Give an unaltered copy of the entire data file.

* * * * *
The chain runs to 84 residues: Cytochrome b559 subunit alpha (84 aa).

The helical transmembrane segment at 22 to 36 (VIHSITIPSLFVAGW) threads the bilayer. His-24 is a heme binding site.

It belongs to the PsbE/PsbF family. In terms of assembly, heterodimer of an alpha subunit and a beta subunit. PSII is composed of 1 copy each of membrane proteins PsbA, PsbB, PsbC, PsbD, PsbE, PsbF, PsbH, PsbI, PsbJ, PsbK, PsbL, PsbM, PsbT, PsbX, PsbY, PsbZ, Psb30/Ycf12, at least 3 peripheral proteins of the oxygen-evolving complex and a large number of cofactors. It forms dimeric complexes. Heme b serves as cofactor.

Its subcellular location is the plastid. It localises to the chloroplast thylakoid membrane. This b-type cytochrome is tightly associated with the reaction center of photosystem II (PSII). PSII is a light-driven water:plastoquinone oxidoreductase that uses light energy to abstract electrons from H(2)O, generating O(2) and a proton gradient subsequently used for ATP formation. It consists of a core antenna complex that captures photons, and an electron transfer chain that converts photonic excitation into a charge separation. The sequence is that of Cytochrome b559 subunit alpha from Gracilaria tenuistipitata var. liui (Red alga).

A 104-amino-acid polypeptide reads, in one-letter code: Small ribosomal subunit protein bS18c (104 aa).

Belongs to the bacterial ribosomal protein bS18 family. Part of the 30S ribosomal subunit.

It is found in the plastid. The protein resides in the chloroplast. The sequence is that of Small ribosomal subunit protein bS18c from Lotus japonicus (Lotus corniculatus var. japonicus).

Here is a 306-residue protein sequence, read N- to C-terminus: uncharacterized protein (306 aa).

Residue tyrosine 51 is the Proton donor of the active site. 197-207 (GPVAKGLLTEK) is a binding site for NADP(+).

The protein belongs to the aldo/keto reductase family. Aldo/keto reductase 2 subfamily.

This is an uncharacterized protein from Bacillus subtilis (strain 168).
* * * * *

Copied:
The chain runs to 84 residues: Cytochrome b559 subunit alpha (84 aa).

The helical transmembrane segment at 22 to 36 (VIHSITIPSLFVAGW) threads the bilayer. His-24 is a heme binding site.

It belongs to the PsbE/PsbF family. In terms of assembly, heterodimer of an alpha subunit and a beta subunit. PSII is composed of 1 copy each of membrane proteins PsbA, PsbB, PsbC, PsbD, PsbE, PsbF, PsbH, PsbI, PsbJ, PsbK, PsbL, PsbM, PsbT, PsbX, PsbY, PsbZ, Psb30/Ycf12, at least 3 peripheral proteins of the oxygen-evolving complex and a large number of cofactors. It forms dimeric complexes. Heme b serves as cofactor.

Its subcellular location is the plastid. It localises to the chloroplast thylakoid membrane. This b-type cytochrome is tightly associated with the reaction center of photosystem II (PSII). PSII is a light-driven water:plastoquinone oxidoreductase that uses light energy to abstract electrons from H(2)O, generating O(2) and a proton gradient subsequently used for ATP formation. It consists of a core antenna complex that captures photons, and an electron transfer chain that converts photonic excitation into a charge separation. The sequence is that of Cytochrome b559 subunit alpha from Gracilaria tenuistipitata var. liui (Red alga).

A 104-amino-acid polypeptide reads, in one-letter code: Small ribosomal subunit protein bS18c (104 aa).

Belongs to the bacterial ribosomal protein bS18 family. Part of the 30S ribosomal subunit.

It is found in the plastid. The protein resides in the chloroplast. The sequence is that of Small ribosomal subunit protein bS18c from Lotus japonicus (Lotus corniculatus var. japonicus).

Here is a 306-residue protein sequence, read N- to C-terminus: uncharacterized protein (306 aa).

Residue tyrosine 51 is the Proton donor of the active site. 197-207 (GPVAKGLLTEK) is a binding site for NADP(+).

The protein belongs to the aldo/keto reductase family. Aldo/keto reductase 2 subfamily.

This is an uncharacterized protein from Bacillus subtilis (strain 168).